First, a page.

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Twixt Winds and Billows. Sustainability in the Built Environment

CATEGORY: architecture + colaboraciones + sustainability + ⚐ EN



“The storm is master. Man, as a ball, is tossed twixt winds and billows.”
Friedrich Schiller

The destruction of the natural bases for our lives and the consequences of this represents one of the greatest challenges for the 21st century. Given the fact that none of this is new, but has been debated for a long time, we have to wonder whether fresh disasters really are needed to cause a genuine change in our approach? Unfortunately history teaches us that human being really are not long-term planners, but respond almost exclusively to crises.

We have to face the fact that we were being warned about the incalculable climatic consequence of the greenhouse effect since the 1970s. It is only now that this information seems to have been taken on board. People are presently occupied in changing the space they live in comprehensibly and lastingly. Civilization has become a force of nature in its own right, causing far-reaching changes in the ecosystem – changes that also affect our lives and those of future generations.

Against this background, my lastest book Architecture of Change. Sustainablitly and Humanit in the Built Environemnt (Gestalten, 2008) is devoting itself to the highly topical subject of ecological change caused among other things by man’s intervention into the existing ecosystem. It is doing this from the point of view of people who create buildings, who confront the natural world with the built world. Given the fact that building almost always involves intervening in a natural environment in favour of a built environment, and over and above this, about forty per cent of energy consumption world-wide is due within the building sphere, so any construction project, however small, proves to be a piece of built responsibility. It does not just serve the people who live in it, but also has to deal carefully with the environment and with human resources.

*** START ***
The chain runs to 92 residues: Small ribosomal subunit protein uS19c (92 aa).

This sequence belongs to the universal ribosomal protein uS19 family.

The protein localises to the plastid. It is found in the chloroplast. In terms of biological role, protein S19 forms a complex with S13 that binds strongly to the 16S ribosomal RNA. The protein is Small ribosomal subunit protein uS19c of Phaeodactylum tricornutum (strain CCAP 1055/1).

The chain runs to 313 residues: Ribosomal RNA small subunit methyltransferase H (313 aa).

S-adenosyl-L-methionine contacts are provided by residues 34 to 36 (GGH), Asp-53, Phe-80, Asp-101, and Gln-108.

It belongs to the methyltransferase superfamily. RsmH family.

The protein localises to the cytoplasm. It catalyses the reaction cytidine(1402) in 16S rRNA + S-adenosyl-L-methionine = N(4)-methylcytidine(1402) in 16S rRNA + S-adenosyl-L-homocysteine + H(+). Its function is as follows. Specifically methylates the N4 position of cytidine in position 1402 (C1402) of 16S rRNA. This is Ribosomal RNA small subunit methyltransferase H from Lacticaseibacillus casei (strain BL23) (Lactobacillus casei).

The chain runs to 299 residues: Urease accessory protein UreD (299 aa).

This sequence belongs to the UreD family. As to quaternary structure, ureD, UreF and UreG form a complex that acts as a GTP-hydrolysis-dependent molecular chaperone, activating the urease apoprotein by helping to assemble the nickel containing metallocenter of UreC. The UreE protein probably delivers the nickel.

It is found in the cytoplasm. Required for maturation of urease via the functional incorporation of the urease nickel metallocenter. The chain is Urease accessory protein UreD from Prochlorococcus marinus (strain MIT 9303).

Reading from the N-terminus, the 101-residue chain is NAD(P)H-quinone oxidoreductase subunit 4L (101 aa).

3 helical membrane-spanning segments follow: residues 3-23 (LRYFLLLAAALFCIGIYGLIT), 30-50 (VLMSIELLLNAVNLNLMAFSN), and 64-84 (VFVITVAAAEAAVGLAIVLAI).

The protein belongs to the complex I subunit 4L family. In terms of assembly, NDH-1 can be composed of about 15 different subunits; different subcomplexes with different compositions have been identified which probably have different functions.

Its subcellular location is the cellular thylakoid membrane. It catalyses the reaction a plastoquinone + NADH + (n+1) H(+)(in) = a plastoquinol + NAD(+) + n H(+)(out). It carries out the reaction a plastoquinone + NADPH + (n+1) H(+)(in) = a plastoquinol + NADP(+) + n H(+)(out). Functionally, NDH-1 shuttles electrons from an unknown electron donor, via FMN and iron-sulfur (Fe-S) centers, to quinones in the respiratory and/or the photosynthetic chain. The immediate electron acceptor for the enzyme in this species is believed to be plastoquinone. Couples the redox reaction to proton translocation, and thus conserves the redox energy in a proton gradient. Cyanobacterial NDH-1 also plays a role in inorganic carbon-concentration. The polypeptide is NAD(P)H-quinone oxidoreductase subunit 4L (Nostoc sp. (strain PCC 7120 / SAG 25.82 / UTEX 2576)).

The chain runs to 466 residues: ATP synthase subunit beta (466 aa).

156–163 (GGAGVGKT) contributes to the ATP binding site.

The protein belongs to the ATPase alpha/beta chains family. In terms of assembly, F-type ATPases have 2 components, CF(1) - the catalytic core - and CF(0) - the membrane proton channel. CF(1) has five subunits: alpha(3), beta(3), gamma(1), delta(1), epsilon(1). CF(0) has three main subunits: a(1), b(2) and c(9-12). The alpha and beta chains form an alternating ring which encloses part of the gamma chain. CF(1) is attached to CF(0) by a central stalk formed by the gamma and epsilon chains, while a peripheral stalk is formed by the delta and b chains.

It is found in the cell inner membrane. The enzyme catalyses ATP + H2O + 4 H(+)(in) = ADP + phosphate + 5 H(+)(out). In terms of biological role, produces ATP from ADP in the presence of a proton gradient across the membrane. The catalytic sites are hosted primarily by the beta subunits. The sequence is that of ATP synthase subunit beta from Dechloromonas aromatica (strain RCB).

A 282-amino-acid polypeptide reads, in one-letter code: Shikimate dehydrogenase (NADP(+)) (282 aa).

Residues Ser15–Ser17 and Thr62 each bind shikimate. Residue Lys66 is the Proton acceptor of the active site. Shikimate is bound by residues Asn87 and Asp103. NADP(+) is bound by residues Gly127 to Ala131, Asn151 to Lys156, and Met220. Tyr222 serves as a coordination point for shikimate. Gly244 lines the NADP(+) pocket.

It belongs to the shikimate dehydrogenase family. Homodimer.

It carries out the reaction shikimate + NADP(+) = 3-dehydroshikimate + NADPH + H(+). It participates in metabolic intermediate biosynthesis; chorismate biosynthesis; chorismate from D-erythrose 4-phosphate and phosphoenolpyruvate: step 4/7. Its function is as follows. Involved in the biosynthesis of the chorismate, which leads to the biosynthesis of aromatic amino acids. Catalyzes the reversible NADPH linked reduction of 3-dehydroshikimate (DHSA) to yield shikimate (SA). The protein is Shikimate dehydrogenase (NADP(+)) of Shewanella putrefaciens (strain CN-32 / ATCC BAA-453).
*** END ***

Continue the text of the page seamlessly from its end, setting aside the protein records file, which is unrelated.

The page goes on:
Here we are dealing with ecology, the science of how living creatures relate to each other and to their environment. In terms of sustainability, it asks how anthropogenous ecosystems, i.e. structures of connections and effects (such as architecture and the city, for example) created or changed by man behave in terms of their natural environment or their habitat, and vice versa. So as far as the built environment is concerned, it is not just architects, town planners and engineers who have to address the capacity of the dramatically changing worlds we live in to face the future, but actually the whole of mankind.

Hence we have researched and introduced innovative architecture and research projects that address the challenges of environmental friendliness in the built environment through a combination of creativity, scientific insight, technological innovation, commitment to society and social responsibility, and at the same time discusses associated open questions critically with internationally acclaimed experts from the worlds of architecture, art, science, economics and politics.

The fact is that there is one thing that ecological investigations have been able to show us: there is no future in isolation. Mankind can simply not create an autonomous, closed system for the race to live in. As a system of this kind always has to rely on natural cycles and resources, it also needs a variety of different approaches and positions in order to deal with subject matter as complex as sustainability and humanity in the built environment.

It is impossible to offer solutions to these difficult questions that affect us all, but nevertheless once can create space for reflection, exchanging ideas and critical analysis, and introduce constructive projects and suggestions for action that admit prospects and future utopias.


Lukas Feireiss

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